Today I somehow convinced myself (and Jojo) that we could make through from SR 46 north to SR 45 along Scarce o’ Fat Ridge. We’ve ridden the notoriously tough gravel along McGowen Road in February, and I had slogged up Dubois Ridge Road and rode the high ridge along Tulip Trace Trail and Bear Wallow Hill, all rough rides. But I’ve discovered that I can ride for miles on gravel; it is certainly more work and slower traveling, but in the middle of the forest I don’t mind.
I could see from Google Earth that there was gravel all the way to Lanam Ridge Road, from the north it is called Tulip Tree Road, from the south it is Scarce o’ Fat. But it appeared to go through and I could see several trails (not gravel), that intersected the road. Here’s a shot of what I saw on G.E., this is with out the roads layer, so what you see is what you get.
As it was Sunday morning, we decided to ride straight on SR 46 to Belmont, this is the quickest way to get to Brown county. The road is smooth and has a foot or two along the side that allows cars to pass without crossing the yellow center line or knock us over. And Sunday morning is quiet on the highway, so it was a great speedy ride, we stopped but once to view flood Friendship Road
There is a road, I am calling it Scarce o’ Fat, that runs up to the ridge from SR 46 just east of Belmont, and it ends in a parking area at the top of the ridge. From there the road is gravel and grass along the ridgetop, big heavy grave, apparently meant for horses and wheelchairs (yes, the south end of Scarce o’ Fat is Handicap Hunters Area 3). We saw that bikes were banned, and assumed they meant riding them, so we got off and started walking. We knew there could be hikers and horse riders on the trail, and did not want spook the horses or the hikers by riding roughshod through the forest.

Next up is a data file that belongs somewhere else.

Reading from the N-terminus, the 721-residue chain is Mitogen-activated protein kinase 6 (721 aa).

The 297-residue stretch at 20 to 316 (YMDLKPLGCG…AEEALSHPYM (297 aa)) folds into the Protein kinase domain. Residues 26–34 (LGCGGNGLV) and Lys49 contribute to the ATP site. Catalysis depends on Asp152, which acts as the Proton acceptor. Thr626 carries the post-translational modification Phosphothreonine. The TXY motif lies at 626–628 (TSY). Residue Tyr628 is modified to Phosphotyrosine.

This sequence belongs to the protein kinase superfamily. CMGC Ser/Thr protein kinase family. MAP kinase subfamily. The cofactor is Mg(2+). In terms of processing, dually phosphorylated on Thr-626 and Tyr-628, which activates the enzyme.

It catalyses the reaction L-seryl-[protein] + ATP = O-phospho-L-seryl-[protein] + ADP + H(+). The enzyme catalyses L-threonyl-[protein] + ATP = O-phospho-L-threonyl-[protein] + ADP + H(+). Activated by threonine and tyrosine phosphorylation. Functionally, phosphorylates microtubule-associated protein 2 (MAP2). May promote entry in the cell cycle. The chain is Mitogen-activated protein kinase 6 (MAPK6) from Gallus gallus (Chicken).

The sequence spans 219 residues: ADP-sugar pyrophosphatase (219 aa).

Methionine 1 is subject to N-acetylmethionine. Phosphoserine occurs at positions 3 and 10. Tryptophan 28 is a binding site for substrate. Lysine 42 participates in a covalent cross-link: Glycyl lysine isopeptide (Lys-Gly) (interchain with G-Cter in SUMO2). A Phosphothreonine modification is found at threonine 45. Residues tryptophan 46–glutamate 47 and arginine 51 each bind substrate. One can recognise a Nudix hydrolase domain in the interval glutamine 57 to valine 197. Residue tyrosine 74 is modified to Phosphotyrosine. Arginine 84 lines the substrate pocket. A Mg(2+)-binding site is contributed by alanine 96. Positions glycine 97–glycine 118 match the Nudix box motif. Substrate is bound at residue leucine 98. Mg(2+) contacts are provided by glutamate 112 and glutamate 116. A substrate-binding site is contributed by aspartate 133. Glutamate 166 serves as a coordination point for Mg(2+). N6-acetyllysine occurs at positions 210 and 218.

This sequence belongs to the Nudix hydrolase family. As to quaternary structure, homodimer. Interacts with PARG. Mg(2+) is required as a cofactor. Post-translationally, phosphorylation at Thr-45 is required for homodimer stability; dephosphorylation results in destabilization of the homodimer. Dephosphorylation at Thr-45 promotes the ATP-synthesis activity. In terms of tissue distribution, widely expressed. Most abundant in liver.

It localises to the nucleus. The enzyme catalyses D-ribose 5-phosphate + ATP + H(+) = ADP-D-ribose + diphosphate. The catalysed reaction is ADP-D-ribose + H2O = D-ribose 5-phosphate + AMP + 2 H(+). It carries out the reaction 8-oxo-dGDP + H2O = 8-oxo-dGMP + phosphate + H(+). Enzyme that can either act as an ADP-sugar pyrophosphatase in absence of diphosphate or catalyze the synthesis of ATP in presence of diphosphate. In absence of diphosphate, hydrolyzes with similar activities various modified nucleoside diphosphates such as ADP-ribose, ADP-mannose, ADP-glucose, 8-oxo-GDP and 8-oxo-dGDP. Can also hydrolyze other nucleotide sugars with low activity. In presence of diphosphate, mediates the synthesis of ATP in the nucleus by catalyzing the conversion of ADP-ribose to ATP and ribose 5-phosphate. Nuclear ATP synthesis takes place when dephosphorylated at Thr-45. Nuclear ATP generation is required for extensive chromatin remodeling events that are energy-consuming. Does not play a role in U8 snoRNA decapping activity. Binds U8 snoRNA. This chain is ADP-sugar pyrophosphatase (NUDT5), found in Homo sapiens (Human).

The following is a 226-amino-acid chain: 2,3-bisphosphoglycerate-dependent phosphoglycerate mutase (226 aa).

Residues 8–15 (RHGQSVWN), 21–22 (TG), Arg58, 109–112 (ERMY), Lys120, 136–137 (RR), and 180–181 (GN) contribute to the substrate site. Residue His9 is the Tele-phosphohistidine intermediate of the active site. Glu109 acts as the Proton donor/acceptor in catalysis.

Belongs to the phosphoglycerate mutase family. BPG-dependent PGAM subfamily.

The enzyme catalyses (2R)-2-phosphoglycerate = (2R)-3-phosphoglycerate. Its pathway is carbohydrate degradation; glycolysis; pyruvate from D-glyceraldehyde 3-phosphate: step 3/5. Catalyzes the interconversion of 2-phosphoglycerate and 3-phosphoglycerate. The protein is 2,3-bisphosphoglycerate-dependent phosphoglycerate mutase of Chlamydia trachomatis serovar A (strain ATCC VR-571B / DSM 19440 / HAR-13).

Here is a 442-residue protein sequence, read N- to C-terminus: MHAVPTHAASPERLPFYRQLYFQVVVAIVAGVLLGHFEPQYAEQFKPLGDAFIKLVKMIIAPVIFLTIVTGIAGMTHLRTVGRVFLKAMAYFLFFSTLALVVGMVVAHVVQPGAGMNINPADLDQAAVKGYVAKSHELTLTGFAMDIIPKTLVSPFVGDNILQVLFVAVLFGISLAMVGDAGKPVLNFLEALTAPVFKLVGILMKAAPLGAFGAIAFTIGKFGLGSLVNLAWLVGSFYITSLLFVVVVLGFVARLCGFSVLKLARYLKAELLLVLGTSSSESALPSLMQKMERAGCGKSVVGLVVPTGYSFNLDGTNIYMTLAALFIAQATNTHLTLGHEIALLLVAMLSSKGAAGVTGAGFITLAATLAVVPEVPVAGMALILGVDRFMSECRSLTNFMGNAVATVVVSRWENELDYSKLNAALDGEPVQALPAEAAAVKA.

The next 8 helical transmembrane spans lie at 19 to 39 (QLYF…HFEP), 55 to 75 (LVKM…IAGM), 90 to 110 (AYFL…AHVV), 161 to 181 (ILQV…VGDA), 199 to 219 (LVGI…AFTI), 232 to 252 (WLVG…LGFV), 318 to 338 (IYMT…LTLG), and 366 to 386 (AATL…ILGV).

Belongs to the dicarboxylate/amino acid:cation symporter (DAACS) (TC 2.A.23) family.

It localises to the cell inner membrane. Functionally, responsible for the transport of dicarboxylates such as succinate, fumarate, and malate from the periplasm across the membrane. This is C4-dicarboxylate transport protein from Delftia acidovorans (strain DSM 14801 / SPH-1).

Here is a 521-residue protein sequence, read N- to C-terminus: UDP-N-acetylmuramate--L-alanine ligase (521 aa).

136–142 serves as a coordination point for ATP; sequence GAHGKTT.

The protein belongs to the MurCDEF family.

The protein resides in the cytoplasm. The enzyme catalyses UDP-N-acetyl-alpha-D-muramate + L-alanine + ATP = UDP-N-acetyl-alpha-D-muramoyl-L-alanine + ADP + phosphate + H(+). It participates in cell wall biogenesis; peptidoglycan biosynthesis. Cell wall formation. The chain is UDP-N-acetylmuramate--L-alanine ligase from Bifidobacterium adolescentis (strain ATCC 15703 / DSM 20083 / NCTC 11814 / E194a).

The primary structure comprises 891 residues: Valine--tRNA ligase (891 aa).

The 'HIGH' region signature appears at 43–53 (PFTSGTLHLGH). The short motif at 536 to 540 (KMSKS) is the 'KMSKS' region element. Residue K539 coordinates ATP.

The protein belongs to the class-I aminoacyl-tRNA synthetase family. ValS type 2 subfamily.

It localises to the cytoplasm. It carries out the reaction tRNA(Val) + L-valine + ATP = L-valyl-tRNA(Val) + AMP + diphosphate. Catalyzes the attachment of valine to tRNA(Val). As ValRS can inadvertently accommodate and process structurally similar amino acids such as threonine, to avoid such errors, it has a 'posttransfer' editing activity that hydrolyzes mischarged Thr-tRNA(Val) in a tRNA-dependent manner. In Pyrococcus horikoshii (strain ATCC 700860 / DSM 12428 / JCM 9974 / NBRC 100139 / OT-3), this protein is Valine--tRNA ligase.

But Scare o’ Fat runs 7 miles through deep forest, and it just took a mile or so to realize we were alone, even the birds were quiet at midday, and the forest was ours. We coasted down the inclines, and started pedaling on the flat portions. I doubt we broke 5 mph, the gravel was so bumpy we had to stay slow just to be comfortable. By the time we got to Lanam Ridge Road, we were really happy to see paved road again.
I took some pictures of summer mushrooms, the wet weather has brought them out early, while the forest wildflowers seemed to be gone. We ate some lunch about a third of the way through, then got going again. I think we spent about three hours in the forest, so I think we averaged about 5mph! And it was a tough 5mph, riding the gravel and dirt was quite an effort. We rode the ten miles back to town, and we didn’t even take the Mt. Gilead cutoff, the 200 foot climb just felt like too much after the forest, so we pedaled steadily to town
I got home and showered and slept a little before I could get going again, and the next day I felt like a blackboard that had been erased, and then thoroughly washed down, a blank slate.
I think we have to do this at least once a month, if you don’t push to your limits, you might not find where they are. Even worse, you might not realize that the limits are expandable, all that’s required is the will and courage to do so.